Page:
Part III Apuleius and Others

Apuleius, the Onos, and Rome

  • Ellen Finkelpearl

Abstract

This paper compares the evocations of Rome and Roman imperial power in the Onos and Apuleius' Metamorphoses, arguing that Apuleius reproduces and intensifies his source's negative view of Roman power in the provinces, though "pseudo-Lucian" is writing from Roman Greece and Apuleius from Roman North Africa. The endings diverge, however, with Lukios re-joining the Romanized elite of Patras and Lucius assimilating uncomfortably to life in Rome. Despite his success as an advocate in the Roman courts, the cultur­ally hybrid Lucius describes himself as speaking anomalous Latin and feel­ing most comfortable in a foreign cult.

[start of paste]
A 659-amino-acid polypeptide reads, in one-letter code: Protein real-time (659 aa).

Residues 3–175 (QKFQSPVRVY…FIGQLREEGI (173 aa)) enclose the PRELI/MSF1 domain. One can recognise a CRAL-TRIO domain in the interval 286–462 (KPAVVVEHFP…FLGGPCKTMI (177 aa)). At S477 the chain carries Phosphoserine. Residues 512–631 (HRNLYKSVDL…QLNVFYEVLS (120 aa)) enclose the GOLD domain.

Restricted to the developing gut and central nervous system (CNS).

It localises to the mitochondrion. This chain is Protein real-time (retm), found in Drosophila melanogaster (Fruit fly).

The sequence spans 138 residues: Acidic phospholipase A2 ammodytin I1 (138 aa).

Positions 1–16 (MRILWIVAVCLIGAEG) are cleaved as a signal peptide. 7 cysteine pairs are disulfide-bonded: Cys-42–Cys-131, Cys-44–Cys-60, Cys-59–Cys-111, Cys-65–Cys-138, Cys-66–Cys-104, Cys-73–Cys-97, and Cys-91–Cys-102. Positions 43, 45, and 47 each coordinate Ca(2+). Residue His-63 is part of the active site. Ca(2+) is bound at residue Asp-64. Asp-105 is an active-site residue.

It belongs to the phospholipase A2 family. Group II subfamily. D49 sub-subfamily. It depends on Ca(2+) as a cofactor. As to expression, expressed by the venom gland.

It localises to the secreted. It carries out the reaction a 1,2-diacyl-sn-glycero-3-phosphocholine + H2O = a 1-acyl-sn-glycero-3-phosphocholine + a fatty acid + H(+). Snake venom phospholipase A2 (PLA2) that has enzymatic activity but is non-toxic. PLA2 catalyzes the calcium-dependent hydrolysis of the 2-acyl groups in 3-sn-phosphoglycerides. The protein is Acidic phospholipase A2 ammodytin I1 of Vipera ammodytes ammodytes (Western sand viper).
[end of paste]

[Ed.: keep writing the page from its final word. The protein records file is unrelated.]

Ellen Finkelpearl is Helen Garland Professor of Classics at Scripps College, Claremont. She has published widely on Apuleius and is author of Metamorphosis of Language in Apuleius: a study of allusion in the novel (Michigan 1998) and co-author with Carl Schlam of A Survey of Scholarship on Apuleius' Metamorphoses 1971-1998 (Lustrum 42, 2000).

Published
2007-06-01
Section
Part III Apuleius and Others